Scale models of classic cars are big business, with local and overseas producers vying for a share of the lucrative Australia collector market.
The market is basically split between metal diecast models, those made of resin and the plastic self-assembly kits.
Each material has its devotees, with individual collectors usually preferring one over the other.
Another way to segment the market is by size.
ARMOC Models 56 owner, John Pisani, explains: “The most popular scale for model cars worldwide is 1/43rd. The 1/24th scale size tends to be the plastic kits. Matchbox and Hot Wheel cars are 1/64th scale. The 1/18th size is quite large and some models can be up to 20cm long.”
So what scale appeals to Australian buyers? “Australian collectors definitely like 1/18th and 1/43rd scale model cars,” John says.
John started ARMCO Models 56 in 2006. The first model he produced was a 1/24th diecast XB Falcon coupe. The outcome gave him considerable insights.
“We thought the Falcon would be popular. But it was the wrong size for a diecast model. I realised that just because I liked a model did not mean everyone else did. Now I do what customers want.”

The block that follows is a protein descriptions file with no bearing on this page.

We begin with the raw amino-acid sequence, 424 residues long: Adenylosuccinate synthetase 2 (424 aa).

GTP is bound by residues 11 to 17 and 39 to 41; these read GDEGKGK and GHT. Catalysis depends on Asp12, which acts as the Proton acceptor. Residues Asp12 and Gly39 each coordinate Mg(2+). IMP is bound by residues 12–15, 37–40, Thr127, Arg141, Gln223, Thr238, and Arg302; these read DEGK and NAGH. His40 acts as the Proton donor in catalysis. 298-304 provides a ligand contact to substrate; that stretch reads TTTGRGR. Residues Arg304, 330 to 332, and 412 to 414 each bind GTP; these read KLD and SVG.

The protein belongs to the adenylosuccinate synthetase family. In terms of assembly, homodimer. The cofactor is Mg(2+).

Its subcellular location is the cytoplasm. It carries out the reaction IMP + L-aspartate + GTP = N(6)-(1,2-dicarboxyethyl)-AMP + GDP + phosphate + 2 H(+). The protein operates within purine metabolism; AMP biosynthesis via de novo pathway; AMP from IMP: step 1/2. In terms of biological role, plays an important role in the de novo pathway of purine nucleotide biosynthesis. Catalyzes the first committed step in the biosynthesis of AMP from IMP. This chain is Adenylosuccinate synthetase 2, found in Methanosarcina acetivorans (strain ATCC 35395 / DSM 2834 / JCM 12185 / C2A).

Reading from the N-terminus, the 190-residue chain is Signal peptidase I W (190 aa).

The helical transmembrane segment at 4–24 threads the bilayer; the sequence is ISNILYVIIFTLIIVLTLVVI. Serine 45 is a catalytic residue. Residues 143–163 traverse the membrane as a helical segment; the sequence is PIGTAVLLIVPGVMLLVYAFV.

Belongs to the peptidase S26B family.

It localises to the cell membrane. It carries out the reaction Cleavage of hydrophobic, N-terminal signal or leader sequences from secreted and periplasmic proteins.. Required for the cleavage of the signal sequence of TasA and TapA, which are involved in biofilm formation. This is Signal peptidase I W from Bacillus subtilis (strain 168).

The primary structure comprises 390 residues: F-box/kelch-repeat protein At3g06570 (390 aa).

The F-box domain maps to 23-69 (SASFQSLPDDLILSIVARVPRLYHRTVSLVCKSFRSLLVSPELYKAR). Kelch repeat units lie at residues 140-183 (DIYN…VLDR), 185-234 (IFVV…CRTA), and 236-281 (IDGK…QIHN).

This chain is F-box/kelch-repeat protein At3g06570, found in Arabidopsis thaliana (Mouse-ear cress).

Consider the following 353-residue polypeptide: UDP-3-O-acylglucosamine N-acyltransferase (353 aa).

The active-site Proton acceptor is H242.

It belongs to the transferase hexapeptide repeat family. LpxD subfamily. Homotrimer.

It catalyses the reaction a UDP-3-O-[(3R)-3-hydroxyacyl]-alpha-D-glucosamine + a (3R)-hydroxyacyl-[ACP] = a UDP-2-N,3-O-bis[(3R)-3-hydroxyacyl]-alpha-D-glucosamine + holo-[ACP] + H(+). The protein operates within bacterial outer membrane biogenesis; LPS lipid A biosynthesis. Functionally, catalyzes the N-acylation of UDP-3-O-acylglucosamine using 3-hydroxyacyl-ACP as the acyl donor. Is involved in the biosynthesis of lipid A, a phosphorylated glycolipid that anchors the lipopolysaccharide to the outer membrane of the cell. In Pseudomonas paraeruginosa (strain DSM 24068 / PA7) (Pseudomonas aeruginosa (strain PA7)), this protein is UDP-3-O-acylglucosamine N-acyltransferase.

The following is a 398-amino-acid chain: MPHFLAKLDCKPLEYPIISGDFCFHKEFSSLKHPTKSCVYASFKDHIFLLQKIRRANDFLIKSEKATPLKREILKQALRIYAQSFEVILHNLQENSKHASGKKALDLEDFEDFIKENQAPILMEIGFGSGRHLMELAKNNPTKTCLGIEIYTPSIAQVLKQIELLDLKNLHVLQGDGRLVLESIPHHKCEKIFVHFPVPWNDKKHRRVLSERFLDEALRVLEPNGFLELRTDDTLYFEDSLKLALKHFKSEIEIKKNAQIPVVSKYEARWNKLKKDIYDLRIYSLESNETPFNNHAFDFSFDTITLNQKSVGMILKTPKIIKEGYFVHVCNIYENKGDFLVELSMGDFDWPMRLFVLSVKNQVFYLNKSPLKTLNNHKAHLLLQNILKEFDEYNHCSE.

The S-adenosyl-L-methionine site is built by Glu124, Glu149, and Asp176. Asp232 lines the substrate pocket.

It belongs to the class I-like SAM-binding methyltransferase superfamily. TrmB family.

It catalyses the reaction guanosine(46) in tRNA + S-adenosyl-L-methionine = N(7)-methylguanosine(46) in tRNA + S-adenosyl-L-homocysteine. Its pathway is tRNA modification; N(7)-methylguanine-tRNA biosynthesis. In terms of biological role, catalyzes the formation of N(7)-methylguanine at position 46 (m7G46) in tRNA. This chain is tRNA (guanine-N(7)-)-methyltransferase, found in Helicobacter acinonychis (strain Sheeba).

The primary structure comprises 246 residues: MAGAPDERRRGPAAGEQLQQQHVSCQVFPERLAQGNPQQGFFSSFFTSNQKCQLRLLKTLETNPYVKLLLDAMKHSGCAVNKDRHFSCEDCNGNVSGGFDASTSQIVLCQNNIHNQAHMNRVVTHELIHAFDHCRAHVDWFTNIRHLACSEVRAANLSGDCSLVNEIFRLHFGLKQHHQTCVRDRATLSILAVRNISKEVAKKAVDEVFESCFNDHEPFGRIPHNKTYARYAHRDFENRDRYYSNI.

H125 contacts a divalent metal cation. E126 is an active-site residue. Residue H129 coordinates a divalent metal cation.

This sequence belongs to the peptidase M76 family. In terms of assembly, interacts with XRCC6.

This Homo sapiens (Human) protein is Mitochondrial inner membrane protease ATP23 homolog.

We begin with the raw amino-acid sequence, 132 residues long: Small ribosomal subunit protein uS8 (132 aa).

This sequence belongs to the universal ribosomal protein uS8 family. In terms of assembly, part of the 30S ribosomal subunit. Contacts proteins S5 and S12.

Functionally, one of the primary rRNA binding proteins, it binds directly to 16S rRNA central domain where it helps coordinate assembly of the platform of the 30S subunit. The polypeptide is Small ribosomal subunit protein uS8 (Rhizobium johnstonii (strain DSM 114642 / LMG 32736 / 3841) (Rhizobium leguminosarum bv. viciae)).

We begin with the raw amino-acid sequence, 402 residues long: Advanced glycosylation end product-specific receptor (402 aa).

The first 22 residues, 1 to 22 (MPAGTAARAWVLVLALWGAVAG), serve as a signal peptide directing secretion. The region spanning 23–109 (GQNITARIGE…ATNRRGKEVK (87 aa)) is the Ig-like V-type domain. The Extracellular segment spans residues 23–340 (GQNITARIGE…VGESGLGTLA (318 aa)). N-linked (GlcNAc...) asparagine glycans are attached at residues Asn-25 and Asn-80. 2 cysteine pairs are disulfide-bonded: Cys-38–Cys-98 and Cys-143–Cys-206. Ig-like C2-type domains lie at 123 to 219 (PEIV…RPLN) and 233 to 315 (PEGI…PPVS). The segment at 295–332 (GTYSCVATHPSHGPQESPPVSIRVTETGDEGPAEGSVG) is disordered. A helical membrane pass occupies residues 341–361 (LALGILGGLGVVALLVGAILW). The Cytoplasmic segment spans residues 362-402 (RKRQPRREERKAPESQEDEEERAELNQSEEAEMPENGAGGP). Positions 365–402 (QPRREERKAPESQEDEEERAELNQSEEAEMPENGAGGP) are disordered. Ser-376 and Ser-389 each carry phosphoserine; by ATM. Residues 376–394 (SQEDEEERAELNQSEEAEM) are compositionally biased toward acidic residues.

John also switched to 1/43rd resin models. He explains the rationale. “The cost of developing a resin model is significantly less than for diecast. The stamping tools for one diecast model can cost $250,000, so you need production runs of up to 20,000 to break even. Resin does not require tooling so the break even point is below 500 units which allows us to produce niche models.”
Getting a scale model to look right is a constant challenge. John explains: ”Simply scaling a car down to 1/43rd size does not work. We have to manipulate the shapes a little. In smaller scale rounded shapes look more rounded and wheels look bigger. We agonise over this point all the time.”
John believes the next challenge for the industry will be home-based 3D printing. “We need to understand our position in that value equation,” he says.
David Burrell is the editor of retroautos.com.au